Drip with me • 20 November 2009 • The SnowBlog
Drip with me
So, Waters of Mars, eh? I didn't even realise that a new Doctor Who episode was airing last weekend until I saw the cover of the good old Radio Times (who knew that was still going?). And new Who is always worth discussing. [spoilers] Very little cringing. On my part I mean. That's my main impression of Waters of Mars. Not that I didn't enjoy it in a positive way too, but the show has had a lot of embarrassing moments lately, and it was a treat that nothing about this episode seemed to need apologising for.
The infected water people looked excellent. The base looked better than I thought the BBC were capable of. And visual effects have now reached the stage where even middling-budget shows can depict something like the surface of Mars without overstretching themselves. And thank goodness they got non-British actors to play some of the non-British roles. It really helps. Makes the whole enterprise seem bigger and more professional. In contrast, earnest Brits putting on accents never seems to work as well as it needs to.
And when you can forget about the acting and accents, the visual effects and sets, and just think about the characters and the story, you're definitely off to a good start. The scares and suspense were familiar fare, but the whole thing motored along fairly well I thought (despite some very heavy-handed scoring). Right up until the end I'd say this was one of the better episodes of the last two years.
Of course, as usual with a Russell T Davies story, the plot didn't totally make sense - at least to me. I'm still at a loss as to why a Mars base nuking itself for reasons which are never discovered was such a powerful inspiration to future generations to go into space. And if the Doctor wanted to leave such a pivotal event undisturbed in the timeline, couldn't he have dropped off the crew he saved in the future somewhere: a dream come true for scientist-explorers, surely - especially when the alternative is instant death. And maybe I missed a plot point (my satellite reception suffered in the high winds), but unless Adelaide's gun vaporised her body, someone would soon find her corpse, gun in hand. How is blowing your brains out in your front room going to inspire your granddaughter to be an explorer? Mystifying. And we're dangerously close to Torchwood territory here, where it's normal to save no one and feel wretched for trying.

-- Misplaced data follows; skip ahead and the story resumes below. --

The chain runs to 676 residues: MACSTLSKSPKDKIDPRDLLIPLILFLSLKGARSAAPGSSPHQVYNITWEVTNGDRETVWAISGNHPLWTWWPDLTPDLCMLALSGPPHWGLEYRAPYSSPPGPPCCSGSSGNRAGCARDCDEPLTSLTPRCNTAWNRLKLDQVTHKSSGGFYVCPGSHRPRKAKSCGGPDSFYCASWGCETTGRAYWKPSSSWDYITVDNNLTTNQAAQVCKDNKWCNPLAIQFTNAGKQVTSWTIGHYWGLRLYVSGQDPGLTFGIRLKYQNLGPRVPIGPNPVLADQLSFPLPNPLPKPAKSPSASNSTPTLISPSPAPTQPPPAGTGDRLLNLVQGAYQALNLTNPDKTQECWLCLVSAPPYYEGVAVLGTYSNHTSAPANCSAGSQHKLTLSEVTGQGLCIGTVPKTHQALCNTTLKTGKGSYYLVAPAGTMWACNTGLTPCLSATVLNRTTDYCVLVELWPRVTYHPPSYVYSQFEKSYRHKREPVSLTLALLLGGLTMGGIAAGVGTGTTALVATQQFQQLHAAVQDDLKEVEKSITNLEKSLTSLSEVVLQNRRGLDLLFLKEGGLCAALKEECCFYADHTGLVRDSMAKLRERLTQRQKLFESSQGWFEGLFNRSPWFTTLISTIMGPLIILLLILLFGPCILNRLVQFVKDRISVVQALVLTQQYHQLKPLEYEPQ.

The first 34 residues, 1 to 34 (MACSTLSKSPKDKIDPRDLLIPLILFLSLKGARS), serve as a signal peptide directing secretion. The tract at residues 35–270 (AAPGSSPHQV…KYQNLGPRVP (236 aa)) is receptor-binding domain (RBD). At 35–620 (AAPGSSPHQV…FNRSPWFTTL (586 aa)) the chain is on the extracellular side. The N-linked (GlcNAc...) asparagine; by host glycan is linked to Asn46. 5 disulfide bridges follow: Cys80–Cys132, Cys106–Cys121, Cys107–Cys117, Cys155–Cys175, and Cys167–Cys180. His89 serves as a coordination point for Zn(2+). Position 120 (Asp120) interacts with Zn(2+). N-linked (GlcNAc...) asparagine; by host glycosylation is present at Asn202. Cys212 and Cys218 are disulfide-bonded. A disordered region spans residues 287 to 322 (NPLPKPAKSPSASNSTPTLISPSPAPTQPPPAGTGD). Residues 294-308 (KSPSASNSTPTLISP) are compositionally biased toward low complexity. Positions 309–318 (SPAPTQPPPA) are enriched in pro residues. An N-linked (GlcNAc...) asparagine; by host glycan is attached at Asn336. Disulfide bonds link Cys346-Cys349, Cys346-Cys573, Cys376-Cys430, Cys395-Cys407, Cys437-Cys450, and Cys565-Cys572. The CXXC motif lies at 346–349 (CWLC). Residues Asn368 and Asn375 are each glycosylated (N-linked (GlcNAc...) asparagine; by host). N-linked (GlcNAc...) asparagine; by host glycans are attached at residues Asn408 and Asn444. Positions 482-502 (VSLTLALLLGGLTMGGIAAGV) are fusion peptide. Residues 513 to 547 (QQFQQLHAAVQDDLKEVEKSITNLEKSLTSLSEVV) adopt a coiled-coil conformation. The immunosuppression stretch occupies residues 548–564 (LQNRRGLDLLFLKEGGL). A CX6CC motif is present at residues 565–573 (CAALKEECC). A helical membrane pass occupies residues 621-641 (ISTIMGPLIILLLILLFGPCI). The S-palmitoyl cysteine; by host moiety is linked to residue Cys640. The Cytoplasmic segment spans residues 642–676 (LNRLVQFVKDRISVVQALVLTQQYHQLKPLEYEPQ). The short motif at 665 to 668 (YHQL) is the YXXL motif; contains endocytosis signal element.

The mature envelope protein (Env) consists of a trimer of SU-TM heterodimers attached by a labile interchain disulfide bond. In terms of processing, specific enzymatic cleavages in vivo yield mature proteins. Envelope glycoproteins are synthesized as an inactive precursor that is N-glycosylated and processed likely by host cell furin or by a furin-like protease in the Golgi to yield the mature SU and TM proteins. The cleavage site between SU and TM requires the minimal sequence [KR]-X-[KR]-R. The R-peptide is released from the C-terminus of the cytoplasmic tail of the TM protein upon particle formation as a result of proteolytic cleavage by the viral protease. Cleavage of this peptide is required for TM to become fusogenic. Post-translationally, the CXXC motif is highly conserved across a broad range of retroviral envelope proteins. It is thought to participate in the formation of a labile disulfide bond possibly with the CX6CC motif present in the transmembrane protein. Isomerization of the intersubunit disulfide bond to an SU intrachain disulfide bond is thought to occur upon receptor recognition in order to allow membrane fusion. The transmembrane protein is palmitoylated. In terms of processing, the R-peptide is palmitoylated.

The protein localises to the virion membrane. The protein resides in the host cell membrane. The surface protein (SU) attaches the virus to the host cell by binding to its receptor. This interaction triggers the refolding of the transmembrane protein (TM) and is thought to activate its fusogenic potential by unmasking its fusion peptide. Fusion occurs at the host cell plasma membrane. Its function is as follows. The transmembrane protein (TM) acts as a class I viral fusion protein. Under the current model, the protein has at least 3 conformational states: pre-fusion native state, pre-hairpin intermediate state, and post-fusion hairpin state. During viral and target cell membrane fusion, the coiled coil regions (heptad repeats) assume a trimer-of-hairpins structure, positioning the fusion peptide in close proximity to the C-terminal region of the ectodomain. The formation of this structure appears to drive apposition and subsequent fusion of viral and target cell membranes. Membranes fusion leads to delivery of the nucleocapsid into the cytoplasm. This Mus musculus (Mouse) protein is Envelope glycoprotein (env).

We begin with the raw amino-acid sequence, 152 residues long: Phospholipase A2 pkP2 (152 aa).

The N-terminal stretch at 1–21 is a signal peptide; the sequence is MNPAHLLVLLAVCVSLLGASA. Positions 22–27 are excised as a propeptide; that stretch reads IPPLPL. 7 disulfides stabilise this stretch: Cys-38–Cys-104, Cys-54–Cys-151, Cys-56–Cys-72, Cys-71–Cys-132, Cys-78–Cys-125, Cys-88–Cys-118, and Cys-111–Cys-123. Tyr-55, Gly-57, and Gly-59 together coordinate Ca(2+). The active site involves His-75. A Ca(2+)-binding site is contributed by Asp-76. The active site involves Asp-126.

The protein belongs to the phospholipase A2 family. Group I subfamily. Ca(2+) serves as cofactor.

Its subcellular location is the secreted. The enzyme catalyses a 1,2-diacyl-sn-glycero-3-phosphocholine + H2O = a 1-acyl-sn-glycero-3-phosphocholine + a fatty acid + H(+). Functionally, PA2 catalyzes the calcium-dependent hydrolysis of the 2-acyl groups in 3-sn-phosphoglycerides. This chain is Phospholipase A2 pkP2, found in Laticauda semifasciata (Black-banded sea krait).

That broad streak of nihilism we've got so used to I put down to the outgoing head writer: RTD. He was burnt out on Who two years ago and now only writes stories that humiliate, thwart or torture its hero. And what better way of rejecting the Doctor's help than killing yourself as soon as he's finished rescuing you?
That's the main thing that niggled for me. Currently we're not allowed to have any happy endings, or uplifting morals, so the plot's conclusion was wrestled and twisted into making the Doctor's inability to let everyone die, even when he knew he should leave well alone, seem as monstrous as possible. Those he rescued recoiled from him (though that didn't stop them accepting a ride home in the first place). The Doctor was left shaken, humiliated and apparently out of control: perfect for RTD, but not exactly what the rest of us tune in for. It really is time to get away from the nihilism.
I've said it before, but RTD needs a nice long holiday - and ideally it should have started a year or two back. He could have gone out on a huge high. I don't want saccharine - I'm delighted that Who is only partly a kid's programme these days - but for a family show, it's been a long time since anything heartwarming happened (Steven Moffat episodes excepted).
I'm dreading what RTD will put the Doctor through this Christmas. Expect the Doctor to hit an all-time low and do things no previous writer would have forced him to do. But then, just over the horizon, is Steven Moffat who - at least for now - is full of optimism and hope. Let's hope that before the long days and BBC politics turn him bitter we get to have some fun with the Doctor.